ELEVEN COMICS FROM BROOKLYN
I originally started this week’s column with a reflection on the “two worlds of comics” and thoughts on the vast gulf between the “mainstream” corporate comics and the “alternative” art comics with references to “Wizard Magazine” and “The Comics Journal” and the New York Comic-Con and the Brooklyn Comics and Graphics Festival. But that stuff seems so obvious and belabored at this point. Everyone knows the deal by now: the direct market comic shops are awash with slickly-produced, mostly-superhero comics manufactured via an assembly line process and the most interesting/ambitious work in the medium is being done by artists writing and drawing (and often publishing) their own work to a relatively small audience.
That isn’t to say that corporate comics are always terrible while self-published or small press comics are always amazing, but it does mean that the voice of an individual artist is more likely to come through in the latter, and more likely to be drowned out in the former. The connection between reader and creator is more intimate with self-published and small press comics. The work becomes more personal, even if it’s about space barbarians or troublesome anthropomorphic farm animals. Or something.
Okay, enough of that.
Let’s get down to business: I went to the Brooklyn Comics and Graphics Festival (BCGF) over the weekend and I bought about 35 comics of different shapes and sizes. (I even broke my rule about not buying stuff at the show that I could easily get online in a month or two, because that Basil Wolverton “Spacehawk” book from Fantagraphics is a monster that I couldn’t ignore, and one of these weeks I will devote an entire column to that beast of a comic.) I read a bunch of the comics I picked up already, and I want to talk briefly about eleven of them. Maybe you’ll see something here that you hadn’t yet heard of. I know I always find stuff I didn’t know about when I go to Brooklyn looking for comics.
“Copra” #1, by Michel Fiffe
You know how Joe Casey and Tom Scioli’s “GODLAND” is a comic that’s mainlining Jack Kirby as a genre? Michel Fiffe is doing something along those lines with this new monthly (!!!) self-published comic, except instead of using Kirby as the foundation for the genre work, he’s blending together the influence of the John Ostrander/Luke McDonnell “Suicide Squad” with the Ann Nocenti/John Romita, Jr. “Daredevil” alongside a passion for the work of Steve Ditko and the Marc Silvestri-era “Uncanny X-Men” and the Michael Fleisher/Vince Giarrano “Haywire” into one recombinant genre that celebrates the insanity of superhero comics with absolute sincerity. Yet this isn’t a dull tribute to the past. It’s a very-much-alive new addition to the alchemy.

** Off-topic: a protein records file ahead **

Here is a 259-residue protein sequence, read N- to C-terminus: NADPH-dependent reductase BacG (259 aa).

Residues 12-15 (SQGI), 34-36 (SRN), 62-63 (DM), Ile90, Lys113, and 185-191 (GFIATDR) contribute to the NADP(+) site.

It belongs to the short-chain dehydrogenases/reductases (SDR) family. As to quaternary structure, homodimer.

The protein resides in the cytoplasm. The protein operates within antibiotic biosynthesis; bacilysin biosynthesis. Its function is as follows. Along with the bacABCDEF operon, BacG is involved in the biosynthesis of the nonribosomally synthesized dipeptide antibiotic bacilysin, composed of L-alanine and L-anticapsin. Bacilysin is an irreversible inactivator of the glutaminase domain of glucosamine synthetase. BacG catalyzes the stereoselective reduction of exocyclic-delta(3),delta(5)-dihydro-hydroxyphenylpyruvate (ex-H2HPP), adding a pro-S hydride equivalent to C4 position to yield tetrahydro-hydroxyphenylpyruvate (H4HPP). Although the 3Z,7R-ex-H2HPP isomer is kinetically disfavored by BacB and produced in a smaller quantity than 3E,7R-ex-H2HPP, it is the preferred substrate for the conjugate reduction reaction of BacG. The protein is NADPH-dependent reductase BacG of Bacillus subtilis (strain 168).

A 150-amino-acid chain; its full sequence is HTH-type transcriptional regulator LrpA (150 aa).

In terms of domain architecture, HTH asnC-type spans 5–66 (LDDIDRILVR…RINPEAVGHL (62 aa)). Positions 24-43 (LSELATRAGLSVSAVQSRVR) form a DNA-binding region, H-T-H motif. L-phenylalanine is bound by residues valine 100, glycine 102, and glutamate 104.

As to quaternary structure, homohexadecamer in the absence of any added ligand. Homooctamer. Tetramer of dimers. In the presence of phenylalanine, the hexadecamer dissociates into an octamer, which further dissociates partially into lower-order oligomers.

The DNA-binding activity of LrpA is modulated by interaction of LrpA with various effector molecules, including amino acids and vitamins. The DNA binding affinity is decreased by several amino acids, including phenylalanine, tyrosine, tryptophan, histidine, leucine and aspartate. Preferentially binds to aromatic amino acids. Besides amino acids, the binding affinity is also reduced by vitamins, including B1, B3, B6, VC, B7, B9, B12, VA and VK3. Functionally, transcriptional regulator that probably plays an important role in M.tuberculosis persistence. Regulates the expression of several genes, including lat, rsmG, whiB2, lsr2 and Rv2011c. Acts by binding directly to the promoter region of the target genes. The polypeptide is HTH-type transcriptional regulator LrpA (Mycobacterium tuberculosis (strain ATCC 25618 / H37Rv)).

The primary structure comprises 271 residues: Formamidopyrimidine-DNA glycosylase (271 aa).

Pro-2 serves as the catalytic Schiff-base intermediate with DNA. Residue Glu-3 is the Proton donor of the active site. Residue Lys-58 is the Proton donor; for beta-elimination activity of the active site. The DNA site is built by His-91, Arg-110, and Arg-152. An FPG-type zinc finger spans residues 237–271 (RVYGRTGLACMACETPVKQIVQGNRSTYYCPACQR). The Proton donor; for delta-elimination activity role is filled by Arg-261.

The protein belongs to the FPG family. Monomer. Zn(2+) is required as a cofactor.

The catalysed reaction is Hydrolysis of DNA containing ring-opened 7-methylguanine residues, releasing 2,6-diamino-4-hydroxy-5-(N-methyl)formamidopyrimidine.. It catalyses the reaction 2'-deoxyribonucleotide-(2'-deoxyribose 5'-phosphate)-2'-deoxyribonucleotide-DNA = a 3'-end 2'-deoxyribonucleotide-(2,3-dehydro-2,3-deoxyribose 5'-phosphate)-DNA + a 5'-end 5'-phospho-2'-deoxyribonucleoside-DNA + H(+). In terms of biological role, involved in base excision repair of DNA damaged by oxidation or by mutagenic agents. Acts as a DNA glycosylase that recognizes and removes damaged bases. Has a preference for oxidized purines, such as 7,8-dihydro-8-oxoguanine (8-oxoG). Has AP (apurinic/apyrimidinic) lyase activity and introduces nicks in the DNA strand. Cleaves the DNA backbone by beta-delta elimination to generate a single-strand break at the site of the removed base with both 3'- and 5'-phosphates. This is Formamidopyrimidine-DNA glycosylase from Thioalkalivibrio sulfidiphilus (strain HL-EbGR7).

“Bug Boys,” #1-7, by Laura Knetzger
Knetzger wasn’t set up with a table at BCGF, but a friend introduced me to her and she bombarded me with “Bug Boys” comics. I’m glad she did. These comics are part adventure (with each mini-adventure ending by the end of each mini-comic) and part human anxiety. The two bug boys, Rhino-B and Stag-B, are interested in exploring and bravely journeying into the weirder parts of the world, but they still don’t really know their place in it yet. They get embarrassed, they argue, but they also display great courage. I don’t know if it’s a kids comic or just a good comic that kids would enjoy, but there’s an innocence that shines through every page of these comics that can’t help but be absolutely charming.
“Greys,” by Olivier Schrauwen
Desert Island, the comic shop that’s one of the organizers of the BCGF, reprinted this formerly self-published minicomic by Schrauwen for American audiences as one of their debut books at the show. Schrauwen — who has a collection from Fantagraphics coming out soon — is a cartoonist who relies on stiff, diagrammatic storytelling, almost alien in nature, so it’s appropriate that this minicomic focus on a self-proclaimed “report” about his encounter with extra-terrestrials. The humor in Schrauwen’s comes from its escalation, from matter-of-fact documentary-style descriptions of events to the deadpan accounts of the increasingly absurd. This comic, and some of his other work, could easily — and disappointingly — end with “but it was all a dream,” but Schrauwen never gives us that easy an escape. No, this stuff really happened. As real as fiction.
“Comics Are the Enemy,” by Pat Aulisio, Josh Bayer, and Josh Burggraf
This is one of the few comics I picked up this weekend that wasn’t the work of a single writer/artist, as Aulisio, Bayer, and Burggraf jam on a story that’s a completely juvenile romp that pits comic book and cartoon icons against each other in an improvisational fight comic. I’m guessing this comic was done exquisite-corpse-style, with each artist riffing on some images provided by the previous guy, and the final product is grotesque and passionate and immature and funny and nonsensical and completely entertaining in a way that something like “AvX: Vs” could never be. This thing makes “Prison Pit” seem layered and nuanced.
“Operation Margarine” #1, by Katie Skelly
I like Skelly’s drawings a lot and fully enjoyed the collected “Nurse Nurse” when I read it, but I don’t know just yet what to make of this new series about “rich girl runaway” Margarine and “trouble tuff girl” Bon-Bon. I like the premise, of these two girls on the run, riding their stolen motorcycles and, likely, getting into adventures. But there’s not quite enough here yet. I hope to see more, and see where she takes the girls next.